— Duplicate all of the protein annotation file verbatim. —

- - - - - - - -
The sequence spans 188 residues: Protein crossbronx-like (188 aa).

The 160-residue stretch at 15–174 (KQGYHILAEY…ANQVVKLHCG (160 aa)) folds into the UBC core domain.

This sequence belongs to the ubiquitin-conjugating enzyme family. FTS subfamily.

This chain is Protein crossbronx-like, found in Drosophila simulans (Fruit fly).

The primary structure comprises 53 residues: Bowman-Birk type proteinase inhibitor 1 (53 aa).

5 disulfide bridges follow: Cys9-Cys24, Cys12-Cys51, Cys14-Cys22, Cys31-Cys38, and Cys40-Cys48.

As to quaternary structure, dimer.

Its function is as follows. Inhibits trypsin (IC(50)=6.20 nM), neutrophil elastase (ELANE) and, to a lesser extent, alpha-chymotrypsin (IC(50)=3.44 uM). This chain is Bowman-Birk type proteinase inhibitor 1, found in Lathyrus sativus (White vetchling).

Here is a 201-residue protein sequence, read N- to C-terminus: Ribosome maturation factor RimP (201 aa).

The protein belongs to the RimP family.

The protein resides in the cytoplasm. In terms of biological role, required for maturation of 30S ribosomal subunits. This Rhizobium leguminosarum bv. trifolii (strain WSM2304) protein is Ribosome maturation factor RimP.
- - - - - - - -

The sequence spans 188 residues: Protein crossbronx-like (188 aa).

The 160-residue stretch at 15–174 (KQGYHILAEY…ANQVVKLHCG (160 aa)) folds into the UBC core domain.

This sequence belongs to the ubiquitin-conjugating enzyme family. FTS subfamily.

This chain is Protein crossbronx-like, found in Drosophila simulans (Fruit fly).

The primary structure comprises 53 residues: Bowman-Birk type proteinase inhibitor 1 (53 aa).

5 disulfide bridges follow: Cys9-Cys24, Cys12-Cys51, Cys14-Cys22, Cys31-Cys38, and Cys40-Cys48.

As to quaternary structure, dimer.

Its function is as follows. Inhibits trypsin (IC(50)=6.20 nM), neutrophil elastase (ELANE) and, to a lesser extent, alpha-chymotrypsin (IC(50)=3.44 uM). This chain is Bowman-Birk type proteinase inhibitor 1, found in Lathyrus sativus (White vetchling).

Here is a 201-residue protein sequence, read N- to C-terminus: Ribosome maturation factor RimP (201 aa).

The protein belongs to the RimP family.

The protein resides in the cytoplasm. In terms of biological role, required for maturation of 30S ribosomal subunits. This Rhizobium leguminosarum bv. trifolii (strain WSM2304) protein is Ribosome maturation factor RimP.